The Atmos AT24C04 next to the crystal oscillator is a 4 KB EEPROM which allows for the storage of device IDs.

This is only used with the Windows drivers, and is used as part of the Plug & Play settings (including the device identifier) to be stored and recalled. Remember that almost all of the functionality of this Terratec card comes from the Analog Devices sound controller, which was designed to be sold to lots of sound card manufacturers, so this 'device identifier' part of it is what tells Windows that it's seeing a Terratec Promedia Base 1, rather than, say, a HighScreen Sound Boostar or an AOpen FX-3D card.



Terratec Accessory Header

The 20-pin right-angle header at the top of the card is for a Terratec ActiveRadio daughterboard that provides FM RDS radio capability to the card.

It has a few bent pins to sort out here - shame I don't have this accessory, as it would have been nice to see it running, and no doubt the software that came with it.


Wavetable Header

The 24-pin wavetable header is both Sound Blaster Wave Blaster and General MIDI-compatible and the Analog Devices chipset provides MPU-401 UART capability to this port. This opens up the card to be used with over 20 wavetable daughterboards that are compatible with Creative Labs' Wave Blaster.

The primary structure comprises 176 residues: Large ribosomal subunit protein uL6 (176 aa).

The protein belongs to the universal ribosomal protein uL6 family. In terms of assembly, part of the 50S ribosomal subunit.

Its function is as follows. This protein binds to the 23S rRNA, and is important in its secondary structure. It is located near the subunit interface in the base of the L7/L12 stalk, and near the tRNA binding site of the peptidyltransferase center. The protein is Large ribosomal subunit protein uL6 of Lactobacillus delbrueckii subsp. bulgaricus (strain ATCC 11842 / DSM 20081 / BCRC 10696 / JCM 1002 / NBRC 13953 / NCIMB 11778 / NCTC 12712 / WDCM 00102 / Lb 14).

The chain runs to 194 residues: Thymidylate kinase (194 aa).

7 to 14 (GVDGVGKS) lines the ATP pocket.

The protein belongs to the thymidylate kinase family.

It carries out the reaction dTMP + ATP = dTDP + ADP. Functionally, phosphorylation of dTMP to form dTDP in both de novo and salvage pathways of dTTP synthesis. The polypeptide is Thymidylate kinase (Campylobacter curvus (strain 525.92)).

Terratec released several of their own wavetable daughterboards called the Mini WaveSystem and Professional WaveSystem. The Mini WaveSystem offers 343 sounds in 8-Mbit ROM (1 MB) and provides 32 voices with 16 channel MIDI-multimode. The Professional WaveSystem came with a multi-effect processor (MFX) to create different 8 types of reverberation and 8 chorus to its 393 sounds, provided by the 32-MBit ROM (4 MB). Both used a Crystal/Dream chipset. These came bundled with Steinberg's MusicStation software.


The Crystal Oscillator

My card has a single 33 MHz crystal oscillator which uses integer division down to all the audio frequencies comprising 44.1 kHz (768 x 44.1 kHz), 22.05 kHz, and 11.025 kHz.

Despite the fact the chipset supports up to 55.2 kHz, the absence of a higher-frequency crystal tells me this card will not support the higher 48 kHz frequency, let along the full 55.2 kHz.

Headers and Jumpers

As I mentioned, this card is ISA Plug & Play, so there are no jumpers to set the I/O address, IRQ or DMA channels.

The white header block at CN3 is for an IDE CD-ROM drive's audio-in, with CN2 being the same for a Sony CD-ROM drive. CN1 allows an analogue AUX-in to be fed into the mix.

In addition, each of the 3.5mm audio jacks on the backplate have a complementary set of 4 pins behind them for Audio-Out, Line-In, and Mic-In.

The only jumper block at JP1 is used to select the audio output as "Line-Out" or "Speaker-Out". Line-Out mode would mean the onboard amplifier circuitry is circumvented so the output would be unamplified while Speaker-Out is amplified. Why are there two jumpers? One for the left channel and another for the right. The card is currently setup as Speaker-Out. For best signal-to-noise, it is usually preferable to use the unamplified "Line-Out" and connect the card to powered speakers or better still, a high-quality stereo amplifier, since a lot of noise is generated in a sound card's amplifier circuitry.

In Part 2, I will install the DOS and Windows drivers and test the audio capabilities of this nice little card.